When I started playing in 1998, the Internet was barely useful, and YouTube didn’t exist yet.
Every reputable teacher in my hometown specialized in classical or Flamenco styles. I briefly studied with a classical guitar teacher, who based his lessons on a beginner Mel Bay guitar method book. I remember being bored playing “Twinkle Twinkle Little Star.” I wanted to play like Jimi Hendrix, Eric Clapton, Brian Setzer, and Chuck Berry.
The lessons didn’t last long. I did my best to teach myself after that. But it was clear I was missing a lot of fundamentals.
In high school I took a music theory class and played guitar in my school’s jazz band. Despite having an academic knowledge of music theory, no one ever taught me how to apply any of it to the guitar. Any time a chart used an unfamiliar a chord, I went home and Googled it.
I didn’t know what EM7-add9 or Bbm13 meant. All I knew is that the chord chart I found online told me where to put my fingers.
Like most kids at that time, I was learning from random books, online tablature, and videos. Other kids who couldn’t play guitar thought I was amazing.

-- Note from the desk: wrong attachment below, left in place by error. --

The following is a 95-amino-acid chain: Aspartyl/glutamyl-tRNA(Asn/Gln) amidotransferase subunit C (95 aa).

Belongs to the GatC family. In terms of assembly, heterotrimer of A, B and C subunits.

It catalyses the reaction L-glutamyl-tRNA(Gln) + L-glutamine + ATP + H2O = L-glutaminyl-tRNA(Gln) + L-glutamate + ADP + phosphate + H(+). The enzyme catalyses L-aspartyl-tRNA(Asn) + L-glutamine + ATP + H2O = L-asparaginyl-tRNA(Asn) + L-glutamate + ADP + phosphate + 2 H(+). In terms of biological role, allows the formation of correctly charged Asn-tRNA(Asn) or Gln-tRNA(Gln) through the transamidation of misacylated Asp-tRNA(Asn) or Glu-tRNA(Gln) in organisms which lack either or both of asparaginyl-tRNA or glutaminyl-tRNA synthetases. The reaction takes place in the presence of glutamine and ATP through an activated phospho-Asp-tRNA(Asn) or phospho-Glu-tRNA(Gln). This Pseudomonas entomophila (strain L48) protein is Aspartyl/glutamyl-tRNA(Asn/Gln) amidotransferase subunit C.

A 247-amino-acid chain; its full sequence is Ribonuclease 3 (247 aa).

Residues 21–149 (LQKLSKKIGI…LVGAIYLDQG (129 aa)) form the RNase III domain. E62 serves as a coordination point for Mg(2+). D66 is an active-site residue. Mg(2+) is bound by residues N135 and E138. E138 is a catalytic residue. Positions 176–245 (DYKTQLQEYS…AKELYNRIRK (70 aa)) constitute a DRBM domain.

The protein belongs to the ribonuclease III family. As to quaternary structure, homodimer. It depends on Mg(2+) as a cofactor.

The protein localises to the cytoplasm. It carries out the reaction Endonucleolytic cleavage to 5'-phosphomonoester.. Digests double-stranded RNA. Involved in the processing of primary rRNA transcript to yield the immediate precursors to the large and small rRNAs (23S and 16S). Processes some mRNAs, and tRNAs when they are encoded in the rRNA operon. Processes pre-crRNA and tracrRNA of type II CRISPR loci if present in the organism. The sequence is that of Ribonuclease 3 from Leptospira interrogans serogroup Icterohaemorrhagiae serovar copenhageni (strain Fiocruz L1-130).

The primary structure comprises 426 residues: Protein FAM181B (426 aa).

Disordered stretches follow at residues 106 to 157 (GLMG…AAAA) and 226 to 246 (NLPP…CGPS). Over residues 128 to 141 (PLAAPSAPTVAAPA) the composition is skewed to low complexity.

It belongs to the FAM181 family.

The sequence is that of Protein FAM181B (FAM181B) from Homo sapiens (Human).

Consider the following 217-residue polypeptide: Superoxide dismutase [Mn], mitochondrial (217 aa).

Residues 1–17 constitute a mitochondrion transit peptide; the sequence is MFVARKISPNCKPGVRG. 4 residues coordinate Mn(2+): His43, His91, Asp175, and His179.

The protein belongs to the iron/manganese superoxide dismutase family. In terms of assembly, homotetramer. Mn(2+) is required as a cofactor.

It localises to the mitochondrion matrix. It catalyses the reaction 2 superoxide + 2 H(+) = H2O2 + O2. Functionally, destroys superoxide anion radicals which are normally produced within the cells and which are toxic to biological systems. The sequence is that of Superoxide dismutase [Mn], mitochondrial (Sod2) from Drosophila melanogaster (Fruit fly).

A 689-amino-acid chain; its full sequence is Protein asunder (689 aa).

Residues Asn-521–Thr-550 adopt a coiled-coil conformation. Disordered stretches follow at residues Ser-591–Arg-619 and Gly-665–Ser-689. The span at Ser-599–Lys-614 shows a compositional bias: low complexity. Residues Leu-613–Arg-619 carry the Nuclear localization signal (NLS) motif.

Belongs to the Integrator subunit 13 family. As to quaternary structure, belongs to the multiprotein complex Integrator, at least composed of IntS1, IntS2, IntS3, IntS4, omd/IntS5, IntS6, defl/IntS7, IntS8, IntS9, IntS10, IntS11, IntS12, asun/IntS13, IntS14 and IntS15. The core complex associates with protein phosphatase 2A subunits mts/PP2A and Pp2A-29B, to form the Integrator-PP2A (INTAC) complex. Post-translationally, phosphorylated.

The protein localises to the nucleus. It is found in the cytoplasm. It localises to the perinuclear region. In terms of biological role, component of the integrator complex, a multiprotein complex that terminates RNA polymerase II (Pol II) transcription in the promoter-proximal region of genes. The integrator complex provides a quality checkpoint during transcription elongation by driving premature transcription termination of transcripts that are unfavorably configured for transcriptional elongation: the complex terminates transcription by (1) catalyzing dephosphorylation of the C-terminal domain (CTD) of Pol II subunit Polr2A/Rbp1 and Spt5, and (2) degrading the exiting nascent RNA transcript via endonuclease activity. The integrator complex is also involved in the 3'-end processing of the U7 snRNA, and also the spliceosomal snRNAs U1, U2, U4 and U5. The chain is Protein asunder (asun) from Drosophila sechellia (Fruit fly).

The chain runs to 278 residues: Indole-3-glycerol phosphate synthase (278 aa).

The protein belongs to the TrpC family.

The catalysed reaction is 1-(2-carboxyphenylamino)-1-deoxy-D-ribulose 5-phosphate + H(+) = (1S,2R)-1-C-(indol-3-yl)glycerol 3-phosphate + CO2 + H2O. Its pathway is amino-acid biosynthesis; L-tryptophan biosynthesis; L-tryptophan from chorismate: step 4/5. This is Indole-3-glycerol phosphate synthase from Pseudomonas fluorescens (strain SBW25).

Meanwhile, I watched REAL musicians with awe. Why didn’t I sound that good?
I briefly studied with a world-class Flamenco guitarist, who gave me a bunch of worksheets filled with scales and chord diagrams to memorize. I quit after a few months.
My guitar skills languished over the next few years. Despite having played for more than a decade, I still sounded about the same as I always sounded. Lots of basic chords and pentatonic riffs.
Then I got a wakeup call in 2014 when Joe Satriani, announced the G4 Experience. It was a weeklong guitar camp full of workshops and performances by Joe and three other amazing players: Paul Gilbert, Andy Timmons, and Mike Keneally. As soon as I knew I could scrape together the money to attend, I started practicing like never before.
While many of the attendees at the G4 Experience seemed to view the camp as a cool vacation—a week of playing guitar and hanging out with rock stars—I was determined to learn something that justified the dent in my bank account.
When you hear someone like Joe Satriani or Andy Timmons noodling around and—GASP!—making mistakes, you quickly realize they’re mortal like the rest of us.
The main element that sets them apart is the number of hours they spent practicing the skills they wanted to develop.
That’s what I hope to convey here: How to grasp the fundamentals of guitar in a useful way. To help others avoid the frustration that I felt for more than a decade.
— Mike Eiman